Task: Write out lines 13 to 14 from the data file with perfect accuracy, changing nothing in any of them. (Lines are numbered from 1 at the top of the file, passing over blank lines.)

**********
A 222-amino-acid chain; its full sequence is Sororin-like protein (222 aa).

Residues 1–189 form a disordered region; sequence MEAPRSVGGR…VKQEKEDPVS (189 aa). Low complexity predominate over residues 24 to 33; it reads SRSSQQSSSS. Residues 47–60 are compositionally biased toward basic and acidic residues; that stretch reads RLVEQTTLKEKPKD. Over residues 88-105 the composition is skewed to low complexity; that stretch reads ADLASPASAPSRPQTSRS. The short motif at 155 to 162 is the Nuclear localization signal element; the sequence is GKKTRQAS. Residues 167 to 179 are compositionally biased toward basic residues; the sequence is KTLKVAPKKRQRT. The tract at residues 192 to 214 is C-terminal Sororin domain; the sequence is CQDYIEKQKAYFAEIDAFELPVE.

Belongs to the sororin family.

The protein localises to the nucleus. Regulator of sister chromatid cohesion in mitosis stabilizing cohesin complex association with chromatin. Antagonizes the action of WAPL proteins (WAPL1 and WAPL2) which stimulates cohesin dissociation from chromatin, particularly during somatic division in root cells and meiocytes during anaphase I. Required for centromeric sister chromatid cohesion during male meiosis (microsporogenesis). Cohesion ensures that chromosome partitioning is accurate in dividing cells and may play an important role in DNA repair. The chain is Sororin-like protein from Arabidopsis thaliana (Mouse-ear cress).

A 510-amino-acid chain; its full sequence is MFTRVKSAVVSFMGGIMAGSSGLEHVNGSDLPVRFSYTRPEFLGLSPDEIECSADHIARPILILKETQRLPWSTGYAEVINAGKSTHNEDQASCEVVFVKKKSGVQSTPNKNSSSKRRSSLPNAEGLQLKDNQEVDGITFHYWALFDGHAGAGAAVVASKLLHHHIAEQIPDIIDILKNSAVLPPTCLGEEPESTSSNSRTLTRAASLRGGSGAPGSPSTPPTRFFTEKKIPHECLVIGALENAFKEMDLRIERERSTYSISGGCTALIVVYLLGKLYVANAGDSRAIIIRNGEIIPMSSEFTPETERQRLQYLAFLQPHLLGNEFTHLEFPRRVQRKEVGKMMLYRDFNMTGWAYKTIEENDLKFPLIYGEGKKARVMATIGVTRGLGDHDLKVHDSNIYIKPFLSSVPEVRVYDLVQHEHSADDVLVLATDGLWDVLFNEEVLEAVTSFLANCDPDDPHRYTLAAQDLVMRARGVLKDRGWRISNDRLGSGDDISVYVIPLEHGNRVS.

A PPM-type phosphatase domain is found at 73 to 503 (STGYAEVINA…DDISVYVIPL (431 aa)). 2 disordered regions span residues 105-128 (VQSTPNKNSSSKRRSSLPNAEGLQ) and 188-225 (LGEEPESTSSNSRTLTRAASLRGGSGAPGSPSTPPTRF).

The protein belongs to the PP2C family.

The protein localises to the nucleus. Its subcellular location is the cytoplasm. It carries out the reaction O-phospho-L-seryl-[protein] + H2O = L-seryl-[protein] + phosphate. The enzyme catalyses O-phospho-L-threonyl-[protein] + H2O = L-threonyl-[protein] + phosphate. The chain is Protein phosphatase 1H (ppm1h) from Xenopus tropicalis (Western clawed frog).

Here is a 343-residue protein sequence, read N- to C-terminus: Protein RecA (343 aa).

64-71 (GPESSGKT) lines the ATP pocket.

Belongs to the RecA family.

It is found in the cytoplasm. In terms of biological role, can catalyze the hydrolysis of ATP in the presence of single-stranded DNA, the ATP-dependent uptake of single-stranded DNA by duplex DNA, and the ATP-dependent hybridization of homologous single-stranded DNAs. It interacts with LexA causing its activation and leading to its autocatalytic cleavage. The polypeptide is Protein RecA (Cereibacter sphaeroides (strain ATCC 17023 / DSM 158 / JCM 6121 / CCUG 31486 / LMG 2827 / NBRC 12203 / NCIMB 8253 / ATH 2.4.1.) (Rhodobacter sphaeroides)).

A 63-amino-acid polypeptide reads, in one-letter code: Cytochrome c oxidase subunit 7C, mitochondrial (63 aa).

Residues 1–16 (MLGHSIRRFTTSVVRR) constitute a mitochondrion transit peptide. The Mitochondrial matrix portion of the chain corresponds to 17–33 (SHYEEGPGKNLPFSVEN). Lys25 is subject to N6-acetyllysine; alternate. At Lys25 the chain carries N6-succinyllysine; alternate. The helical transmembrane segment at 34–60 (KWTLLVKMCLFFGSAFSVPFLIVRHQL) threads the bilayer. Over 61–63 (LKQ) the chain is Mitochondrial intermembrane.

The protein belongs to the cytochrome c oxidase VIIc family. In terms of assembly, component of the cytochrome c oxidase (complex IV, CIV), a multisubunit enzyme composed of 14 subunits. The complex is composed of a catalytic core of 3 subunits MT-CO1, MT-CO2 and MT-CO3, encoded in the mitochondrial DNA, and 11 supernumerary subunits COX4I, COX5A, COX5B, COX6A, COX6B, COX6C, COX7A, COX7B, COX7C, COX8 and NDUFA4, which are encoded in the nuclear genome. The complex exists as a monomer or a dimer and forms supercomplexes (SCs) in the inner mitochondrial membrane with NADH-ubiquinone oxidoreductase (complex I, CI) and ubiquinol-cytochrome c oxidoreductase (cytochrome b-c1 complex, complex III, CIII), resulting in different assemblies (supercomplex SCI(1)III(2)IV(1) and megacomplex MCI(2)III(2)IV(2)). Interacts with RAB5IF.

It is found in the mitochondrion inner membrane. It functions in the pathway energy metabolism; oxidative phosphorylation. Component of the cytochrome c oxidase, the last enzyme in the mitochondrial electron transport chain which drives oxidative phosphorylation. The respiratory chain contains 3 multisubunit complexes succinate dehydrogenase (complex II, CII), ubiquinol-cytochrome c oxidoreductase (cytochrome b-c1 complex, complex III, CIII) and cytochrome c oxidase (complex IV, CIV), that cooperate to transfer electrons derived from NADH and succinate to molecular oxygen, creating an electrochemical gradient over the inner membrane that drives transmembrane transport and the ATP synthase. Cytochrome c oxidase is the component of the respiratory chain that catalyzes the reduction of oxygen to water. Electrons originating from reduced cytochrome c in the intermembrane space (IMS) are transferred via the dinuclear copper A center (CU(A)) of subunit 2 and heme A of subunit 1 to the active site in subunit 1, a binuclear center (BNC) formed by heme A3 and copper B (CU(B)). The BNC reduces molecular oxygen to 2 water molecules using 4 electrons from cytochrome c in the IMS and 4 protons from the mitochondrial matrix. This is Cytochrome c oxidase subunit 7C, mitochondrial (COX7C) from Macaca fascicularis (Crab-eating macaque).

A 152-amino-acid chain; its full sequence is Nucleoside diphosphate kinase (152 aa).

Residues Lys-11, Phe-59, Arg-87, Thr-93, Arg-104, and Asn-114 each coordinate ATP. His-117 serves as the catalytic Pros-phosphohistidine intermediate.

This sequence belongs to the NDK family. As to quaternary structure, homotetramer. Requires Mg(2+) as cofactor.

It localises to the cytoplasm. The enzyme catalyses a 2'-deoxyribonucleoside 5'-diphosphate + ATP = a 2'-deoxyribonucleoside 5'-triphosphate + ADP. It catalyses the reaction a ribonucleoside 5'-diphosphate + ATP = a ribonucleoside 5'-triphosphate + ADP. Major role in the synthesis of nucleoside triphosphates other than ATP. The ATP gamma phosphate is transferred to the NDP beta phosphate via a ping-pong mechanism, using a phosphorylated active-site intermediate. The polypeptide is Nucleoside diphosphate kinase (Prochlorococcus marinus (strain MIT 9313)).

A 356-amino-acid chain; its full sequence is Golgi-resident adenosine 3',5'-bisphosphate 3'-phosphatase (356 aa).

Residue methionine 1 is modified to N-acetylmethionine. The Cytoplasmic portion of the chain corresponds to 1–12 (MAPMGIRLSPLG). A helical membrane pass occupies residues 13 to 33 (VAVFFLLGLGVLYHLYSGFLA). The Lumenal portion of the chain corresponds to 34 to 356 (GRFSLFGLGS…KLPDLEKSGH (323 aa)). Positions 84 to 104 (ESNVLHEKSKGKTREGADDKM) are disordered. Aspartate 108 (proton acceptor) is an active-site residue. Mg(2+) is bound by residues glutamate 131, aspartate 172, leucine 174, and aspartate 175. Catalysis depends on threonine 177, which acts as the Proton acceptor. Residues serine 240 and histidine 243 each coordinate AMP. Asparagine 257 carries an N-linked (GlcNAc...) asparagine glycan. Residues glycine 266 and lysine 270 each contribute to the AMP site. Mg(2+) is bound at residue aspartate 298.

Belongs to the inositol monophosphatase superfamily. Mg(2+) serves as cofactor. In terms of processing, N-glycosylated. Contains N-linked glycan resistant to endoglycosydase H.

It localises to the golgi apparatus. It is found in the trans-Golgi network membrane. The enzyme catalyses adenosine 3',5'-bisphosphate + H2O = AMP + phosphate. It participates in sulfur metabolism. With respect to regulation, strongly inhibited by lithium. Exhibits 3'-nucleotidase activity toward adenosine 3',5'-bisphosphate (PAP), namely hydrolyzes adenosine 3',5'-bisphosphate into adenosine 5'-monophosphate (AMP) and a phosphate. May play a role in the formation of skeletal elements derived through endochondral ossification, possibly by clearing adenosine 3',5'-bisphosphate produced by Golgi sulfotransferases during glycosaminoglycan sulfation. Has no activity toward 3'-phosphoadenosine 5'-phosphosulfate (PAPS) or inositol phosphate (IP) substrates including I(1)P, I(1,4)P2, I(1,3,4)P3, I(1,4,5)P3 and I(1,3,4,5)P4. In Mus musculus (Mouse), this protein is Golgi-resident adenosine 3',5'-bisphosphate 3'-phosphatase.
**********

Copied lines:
A 63-amino-acid polypeptide reads, in one-letter code: Cytochrome c oxidase subunit 7C, mitochondrial (63 aa).

Residues 1–16 (MLGHSIRRFTTSVVRR) constitute a mitochondrion transit peptide. The Mitochondrial matrix portion of the chain corresponds to 17–33 (SHYEEGPGKNLPFSVEN). Lys25 is subject to N6-acetyllysine; alternate. At Lys25 the chain carries N6-succinyllysine; alternate. The helical transmembrane segment at 34–60 (KWTLLVKMCLFFGSAFSVPFLIVRHQL) threads the bilayer. Over 61–63 (LKQ) the chain is Mitochondrial intermembrane.